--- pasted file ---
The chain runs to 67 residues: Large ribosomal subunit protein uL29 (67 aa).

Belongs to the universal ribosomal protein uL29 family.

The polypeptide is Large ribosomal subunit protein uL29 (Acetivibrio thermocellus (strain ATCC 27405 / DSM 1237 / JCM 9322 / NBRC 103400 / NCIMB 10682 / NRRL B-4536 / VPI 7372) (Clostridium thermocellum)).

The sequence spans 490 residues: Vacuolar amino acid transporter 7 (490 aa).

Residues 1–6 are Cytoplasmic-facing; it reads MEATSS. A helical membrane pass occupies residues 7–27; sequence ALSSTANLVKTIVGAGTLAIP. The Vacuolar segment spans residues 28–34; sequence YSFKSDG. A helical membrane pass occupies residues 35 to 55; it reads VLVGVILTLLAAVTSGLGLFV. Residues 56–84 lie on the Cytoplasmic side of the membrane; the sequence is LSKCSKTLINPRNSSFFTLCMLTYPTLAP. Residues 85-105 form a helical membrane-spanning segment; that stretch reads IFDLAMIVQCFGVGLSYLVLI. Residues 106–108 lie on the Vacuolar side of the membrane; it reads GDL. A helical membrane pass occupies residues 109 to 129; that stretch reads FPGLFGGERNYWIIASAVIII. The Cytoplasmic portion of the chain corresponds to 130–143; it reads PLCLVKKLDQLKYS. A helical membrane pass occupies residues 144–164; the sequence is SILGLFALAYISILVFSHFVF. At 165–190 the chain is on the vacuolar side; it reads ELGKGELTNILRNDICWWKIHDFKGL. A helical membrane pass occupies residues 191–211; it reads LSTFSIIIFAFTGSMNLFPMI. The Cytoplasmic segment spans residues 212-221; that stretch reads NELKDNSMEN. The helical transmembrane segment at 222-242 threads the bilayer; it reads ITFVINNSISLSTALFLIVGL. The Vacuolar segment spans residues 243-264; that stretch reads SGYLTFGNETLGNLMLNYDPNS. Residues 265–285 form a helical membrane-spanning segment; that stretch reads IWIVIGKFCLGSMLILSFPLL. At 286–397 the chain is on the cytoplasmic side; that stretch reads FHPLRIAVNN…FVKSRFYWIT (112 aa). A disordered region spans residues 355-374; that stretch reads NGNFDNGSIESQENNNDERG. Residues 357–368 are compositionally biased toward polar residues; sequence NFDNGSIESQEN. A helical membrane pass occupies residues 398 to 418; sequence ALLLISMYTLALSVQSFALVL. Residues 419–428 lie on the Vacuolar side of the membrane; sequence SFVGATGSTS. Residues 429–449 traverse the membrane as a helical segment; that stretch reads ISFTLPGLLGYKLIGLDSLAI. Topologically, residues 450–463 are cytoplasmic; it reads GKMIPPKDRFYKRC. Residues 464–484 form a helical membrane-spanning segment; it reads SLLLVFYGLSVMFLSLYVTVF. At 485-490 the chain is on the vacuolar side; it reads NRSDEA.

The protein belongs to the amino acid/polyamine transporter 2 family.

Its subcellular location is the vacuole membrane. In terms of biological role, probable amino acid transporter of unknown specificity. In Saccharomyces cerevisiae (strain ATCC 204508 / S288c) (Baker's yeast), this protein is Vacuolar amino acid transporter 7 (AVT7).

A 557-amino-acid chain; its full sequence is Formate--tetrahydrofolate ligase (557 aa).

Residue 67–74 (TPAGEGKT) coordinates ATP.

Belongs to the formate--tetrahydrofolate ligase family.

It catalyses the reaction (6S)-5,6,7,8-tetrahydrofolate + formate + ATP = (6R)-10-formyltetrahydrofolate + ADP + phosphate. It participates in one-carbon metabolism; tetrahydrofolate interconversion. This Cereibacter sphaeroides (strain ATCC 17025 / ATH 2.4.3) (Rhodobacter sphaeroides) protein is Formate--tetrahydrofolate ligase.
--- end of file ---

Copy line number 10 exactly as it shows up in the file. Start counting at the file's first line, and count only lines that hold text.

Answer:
Belongs to the formate--tetrahydrofolate ligase family.